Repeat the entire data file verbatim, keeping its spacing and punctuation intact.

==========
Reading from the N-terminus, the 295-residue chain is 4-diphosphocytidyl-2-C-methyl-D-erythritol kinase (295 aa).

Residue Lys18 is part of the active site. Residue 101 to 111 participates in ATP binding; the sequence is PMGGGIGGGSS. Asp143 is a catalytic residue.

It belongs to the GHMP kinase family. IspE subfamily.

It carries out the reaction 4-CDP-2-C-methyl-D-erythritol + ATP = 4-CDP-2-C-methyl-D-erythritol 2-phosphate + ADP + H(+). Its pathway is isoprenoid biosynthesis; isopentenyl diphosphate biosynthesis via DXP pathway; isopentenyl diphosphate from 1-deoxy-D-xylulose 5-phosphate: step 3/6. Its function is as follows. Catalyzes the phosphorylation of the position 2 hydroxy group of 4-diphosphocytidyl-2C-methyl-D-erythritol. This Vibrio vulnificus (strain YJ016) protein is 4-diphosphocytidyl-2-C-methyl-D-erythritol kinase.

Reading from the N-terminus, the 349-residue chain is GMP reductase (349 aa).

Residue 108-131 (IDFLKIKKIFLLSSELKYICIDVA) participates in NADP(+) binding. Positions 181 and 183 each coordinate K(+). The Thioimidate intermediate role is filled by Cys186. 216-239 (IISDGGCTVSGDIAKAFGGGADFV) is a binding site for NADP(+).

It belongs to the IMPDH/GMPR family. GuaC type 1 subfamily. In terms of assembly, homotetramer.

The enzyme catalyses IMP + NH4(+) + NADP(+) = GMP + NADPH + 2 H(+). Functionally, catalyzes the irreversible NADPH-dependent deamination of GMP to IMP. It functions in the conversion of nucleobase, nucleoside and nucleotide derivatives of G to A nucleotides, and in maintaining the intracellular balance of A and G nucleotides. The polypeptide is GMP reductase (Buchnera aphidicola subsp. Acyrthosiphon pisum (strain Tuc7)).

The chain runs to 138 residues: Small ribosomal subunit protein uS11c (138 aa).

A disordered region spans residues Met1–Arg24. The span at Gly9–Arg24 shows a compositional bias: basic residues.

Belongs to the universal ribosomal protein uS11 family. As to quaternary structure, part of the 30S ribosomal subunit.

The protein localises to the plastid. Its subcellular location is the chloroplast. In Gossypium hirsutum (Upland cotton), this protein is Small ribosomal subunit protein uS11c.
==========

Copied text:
Reading from the N-terminus, the 295-residue chain is 4-diphosphocytidyl-2-C-methyl-D-erythritol kinase (295 aa).

Residue Lys18 is part of the active site. Residue 101 to 111 participates in ATP binding; the sequence is PMGGGIGGGSS. Asp143 is a catalytic residue.

It belongs to the GHMP kinase family. IspE subfamily.

It carries out the reaction 4-CDP-2-C-methyl-D-erythritol + ATP = 4-CDP-2-C-methyl-D-erythritol 2-phosphate + ADP + H(+). Its pathway is isoprenoid biosynthesis; isopentenyl diphosphate biosynthesis via DXP pathway; isopentenyl diphosphate from 1-deoxy-D-xylulose 5-phosphate: step 3/6. Its function is as follows. Catalyzes the phosphorylation of the position 2 hydroxy group of 4-diphosphocytidyl-2C-methyl-D-erythritol. This Vibrio vulnificus (strain YJ016) protein is 4-diphosphocytidyl-2-C-methyl-D-erythritol kinase.

Reading from the N-terminus, the 349-residue chain is GMP reductase (349 aa).

Residue 108-131 (IDFLKIKKIFLLSSELKYICIDVA) participates in NADP(+) binding. Positions 181 and 183 each coordinate K(+). The Thioimidate intermediate role is filled by Cys186. 216-239 (IISDGGCTVSGDIAKAFGGGADFV) is a binding site for NADP(+).

It belongs to the IMPDH/GMPR family. GuaC type 1 subfamily. In terms of assembly, homotetramer.

The enzyme catalyses IMP + NH4(+) + NADP(+) = GMP + NADPH + 2 H(+). Functionally, catalyzes the irreversible NADPH-dependent deamination of GMP to IMP. It functions in the conversion of nucleobase, nucleoside and nucleotide derivatives of G to A nucleotides, and in maintaining the intracellular balance of A and G nucleotides. The polypeptide is GMP reductase (Buchnera aphidicola subsp. Acyrthosiphon pisum (strain Tuc7)).

The chain runs to 138 residues: Small ribosomal subunit protein uS11c (138 aa).

A disordered region spans residues Met1–Arg24. The span at Gly9–Arg24 shows a compositional bias: basic residues.

Belongs to the universal ribosomal protein uS11 family. As to quaternary structure, part of the 30S ribosomal subunit.

The protein localises to the plastid. Its subcellular location is the chloroplast. In Gossypium hirsutum (Upland cotton), this protein is Small ribosomal subunit protein uS11c.